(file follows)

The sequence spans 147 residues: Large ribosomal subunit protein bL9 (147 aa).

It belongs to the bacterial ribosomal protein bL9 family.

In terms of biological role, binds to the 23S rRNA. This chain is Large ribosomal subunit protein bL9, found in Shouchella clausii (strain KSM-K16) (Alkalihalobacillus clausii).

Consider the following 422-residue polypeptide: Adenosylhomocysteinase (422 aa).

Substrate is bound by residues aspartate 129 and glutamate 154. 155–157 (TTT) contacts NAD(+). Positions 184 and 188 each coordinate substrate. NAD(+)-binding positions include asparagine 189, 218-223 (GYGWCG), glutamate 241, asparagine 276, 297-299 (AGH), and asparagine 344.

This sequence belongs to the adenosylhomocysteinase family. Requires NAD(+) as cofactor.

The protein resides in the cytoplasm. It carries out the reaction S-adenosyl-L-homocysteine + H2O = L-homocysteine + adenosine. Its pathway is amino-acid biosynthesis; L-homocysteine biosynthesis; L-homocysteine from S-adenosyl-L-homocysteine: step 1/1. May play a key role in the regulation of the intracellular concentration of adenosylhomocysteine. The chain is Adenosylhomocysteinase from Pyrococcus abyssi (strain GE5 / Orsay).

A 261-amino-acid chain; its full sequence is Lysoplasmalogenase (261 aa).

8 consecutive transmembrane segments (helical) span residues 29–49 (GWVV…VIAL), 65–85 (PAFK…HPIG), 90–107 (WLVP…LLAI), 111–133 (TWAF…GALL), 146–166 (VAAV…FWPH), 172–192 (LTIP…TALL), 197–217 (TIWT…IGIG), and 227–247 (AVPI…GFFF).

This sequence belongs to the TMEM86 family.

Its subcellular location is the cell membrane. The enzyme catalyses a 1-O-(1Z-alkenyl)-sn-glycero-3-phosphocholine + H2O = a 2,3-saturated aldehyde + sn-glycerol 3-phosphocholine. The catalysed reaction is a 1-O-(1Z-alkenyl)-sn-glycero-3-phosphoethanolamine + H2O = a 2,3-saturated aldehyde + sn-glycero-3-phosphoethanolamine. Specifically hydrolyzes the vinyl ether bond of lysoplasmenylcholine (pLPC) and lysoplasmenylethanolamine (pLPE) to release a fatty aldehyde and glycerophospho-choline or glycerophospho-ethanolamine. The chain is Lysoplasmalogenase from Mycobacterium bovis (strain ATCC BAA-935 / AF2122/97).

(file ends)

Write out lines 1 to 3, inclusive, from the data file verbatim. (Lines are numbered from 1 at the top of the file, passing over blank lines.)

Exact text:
The sequence spans 147 residues: Large ribosomal subunit protein bL9 (147 aa).

It belongs to the bacterial ribosomal protein bL9 family.

In terms of biological role, binds to the 23S rRNA. This chain is Large ribosomal subunit protein bL9, found in Shouchella clausii (strain KSM-K16) (Alkalihalobacillus clausii).